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02-01-2011, 08:24 AM
I voted for Kodos
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Originally Posted by BraveCanadian View Post
Luckily then when you have Coffey's speed, transition ability and long pass ability, you generally aren't in your zone much.

Coffey was no where near as bad defensively as people make him out to be. Not to say he was outstanding (and being in the company he is in this draft so far makes it stand out a bit more) but seriously he gets beat on these boards pretty unfairly by a crowd, the majority of which, never even saw him in his prime.
I think the embarassing end of Coffey's career is the biggest reason for this strange perception of him. Articles like this one are much better remembered by most posters around here than the glowing stuff that was printed about Coffey during his prime. I mean...look at this:

PHILADELPHIA For these reasons: for having a veteran voice in the dressing room, for his four Stanley Cup rings, for having the skating and puckhandlng ability to make the transition from defense to offense, the Flyers acquired defenseman Paul Coffey.

For these reasons: for his unwillingness to take a hit, for the hockey mileage on his 36-year-old body, for his minus-2 in Game 1 and minus-3 in last night's Game 2 of these Stanley Cup Finals, Detroit coach xxxxxxxxxxx all but drove Coffey to the airport in his eagerness to trade him out of town.
Ouch. At it's true: the latter part of Coffey's career was pretty disgraceful, and he was often an ugly player once he lost his wheels. Because he gambled so much, Coffey's recovery speed was a big part of his game. Once that went, he really should have hung 'em up. If Paul had retired after his years in Detroit, I think his reputation around here would be a lot better.

I definitely agree that Coffey needs the right kind of team around him, though. You do need to tweak your style a bit to accomodate what Coffey does best, and maybe that was the problem his ATD teams had in the smaller era when he was always a team's second pick, rather than its first. Here is a good article from 1987 about the Coffey trade to Pittsburgh that shows not only how highly Coffey was thought of, but also the problems he had in integrating with teams that weren't built for his style.

Clearly it was the biggest deal since the original six-team NHL expanded to 12 clubs in 1967. Former St. Louis, Montreal and Buffalo coach Scotty Bowman, now a TV color commentator for Hockey Night in Canada, thinks Johnston got the better of Edmonton general manager-coach Glen Sather, comparing Coffey-Lemieux to the Bobby Orr-Phil Esposito tandem that led the Boston Bruins to two Stanley Cups in the early '70s. Calgary general manager Cliff Fletcher, obviously delighted to see Coffey out of his division, says, "There are three impact players in this league, and now Pittsburgh has two of them."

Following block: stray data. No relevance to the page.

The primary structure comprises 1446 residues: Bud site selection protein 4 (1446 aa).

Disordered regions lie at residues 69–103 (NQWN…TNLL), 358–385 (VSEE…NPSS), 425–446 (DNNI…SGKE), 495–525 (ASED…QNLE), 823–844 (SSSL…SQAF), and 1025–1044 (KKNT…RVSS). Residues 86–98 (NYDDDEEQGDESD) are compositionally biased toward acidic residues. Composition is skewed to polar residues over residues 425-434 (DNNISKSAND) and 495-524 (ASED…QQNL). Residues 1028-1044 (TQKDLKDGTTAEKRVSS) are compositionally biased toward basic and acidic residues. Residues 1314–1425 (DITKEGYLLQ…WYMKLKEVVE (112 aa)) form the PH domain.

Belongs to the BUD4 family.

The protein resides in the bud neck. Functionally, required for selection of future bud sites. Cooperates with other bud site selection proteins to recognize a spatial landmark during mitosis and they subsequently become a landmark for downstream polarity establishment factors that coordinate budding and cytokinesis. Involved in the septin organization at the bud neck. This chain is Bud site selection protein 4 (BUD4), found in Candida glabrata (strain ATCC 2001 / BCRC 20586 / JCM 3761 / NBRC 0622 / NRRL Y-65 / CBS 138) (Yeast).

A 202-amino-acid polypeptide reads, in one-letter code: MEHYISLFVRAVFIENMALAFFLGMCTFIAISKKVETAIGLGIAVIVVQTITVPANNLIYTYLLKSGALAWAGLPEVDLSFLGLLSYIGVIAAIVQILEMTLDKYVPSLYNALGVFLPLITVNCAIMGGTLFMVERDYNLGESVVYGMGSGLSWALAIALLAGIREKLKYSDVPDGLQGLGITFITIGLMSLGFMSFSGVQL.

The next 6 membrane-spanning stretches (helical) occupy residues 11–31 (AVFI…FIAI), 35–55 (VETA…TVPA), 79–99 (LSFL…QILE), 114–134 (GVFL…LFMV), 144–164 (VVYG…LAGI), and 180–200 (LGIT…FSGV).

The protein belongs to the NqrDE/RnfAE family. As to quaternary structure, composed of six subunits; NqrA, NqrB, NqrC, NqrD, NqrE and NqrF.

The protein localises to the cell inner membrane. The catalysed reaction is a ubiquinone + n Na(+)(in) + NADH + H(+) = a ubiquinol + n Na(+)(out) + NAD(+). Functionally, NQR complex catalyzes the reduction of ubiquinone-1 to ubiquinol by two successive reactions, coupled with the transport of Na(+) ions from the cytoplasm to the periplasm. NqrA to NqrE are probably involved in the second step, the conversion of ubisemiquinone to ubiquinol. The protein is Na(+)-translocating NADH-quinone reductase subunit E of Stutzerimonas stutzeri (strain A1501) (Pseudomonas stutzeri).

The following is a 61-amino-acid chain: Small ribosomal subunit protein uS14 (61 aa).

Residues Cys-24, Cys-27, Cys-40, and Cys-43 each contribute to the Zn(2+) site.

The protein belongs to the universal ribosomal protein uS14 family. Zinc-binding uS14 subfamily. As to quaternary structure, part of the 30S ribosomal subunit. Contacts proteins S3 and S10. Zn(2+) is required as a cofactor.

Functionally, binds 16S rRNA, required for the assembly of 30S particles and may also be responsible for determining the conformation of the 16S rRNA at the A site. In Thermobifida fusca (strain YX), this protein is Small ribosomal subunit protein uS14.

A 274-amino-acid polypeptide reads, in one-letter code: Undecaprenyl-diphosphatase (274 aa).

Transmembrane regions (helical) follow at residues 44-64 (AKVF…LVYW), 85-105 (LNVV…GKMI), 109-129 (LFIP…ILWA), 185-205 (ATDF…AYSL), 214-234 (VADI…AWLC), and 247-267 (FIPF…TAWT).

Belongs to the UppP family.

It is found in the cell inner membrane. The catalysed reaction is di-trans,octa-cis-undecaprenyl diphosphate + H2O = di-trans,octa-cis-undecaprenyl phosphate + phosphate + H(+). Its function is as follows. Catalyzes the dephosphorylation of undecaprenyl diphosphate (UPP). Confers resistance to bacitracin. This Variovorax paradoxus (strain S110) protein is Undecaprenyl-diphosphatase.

When the first-place New York Islanders came to town last Wednesday, however, the Penguins were brought back down to the ice. The Isles, a franchise that does not take shortcuts to success, drubbed them 7-1. Coffey, who has been paired with Finnish defenseman Ville Siren, was minus-5 on the night and looked lost. Not terrible, mind you, lost. He tried to the point of trying too hard. Time after time he passed to a teammate, broke into the open—and received no pass in return. "The give-and-gos were always there in Edmonton," he lamented afterward. Time after time Coffey was caught upice, out of position, with no one covering his rear.

"He's going to have to learn our personnel," said [coach_xxx]. "Which of our players will make that play to him and which won't. And our guys are going to have to learn to look for him more in the neutral zone. We're not used to him yet."
I think that piece puts Coffey's greatness, and the difficulty in accomodating that greatness, pretty well in perspective. Fletcher's quote that Coffey is one of only three impact players in the league (the other two obviously being Gretzky and Lemieux) and then the end of the article about his difficulties in integrating with a terrible Pittsburg all lines up.

Last edited by Sturminator: 02-01-2011 at 08:46 AM.
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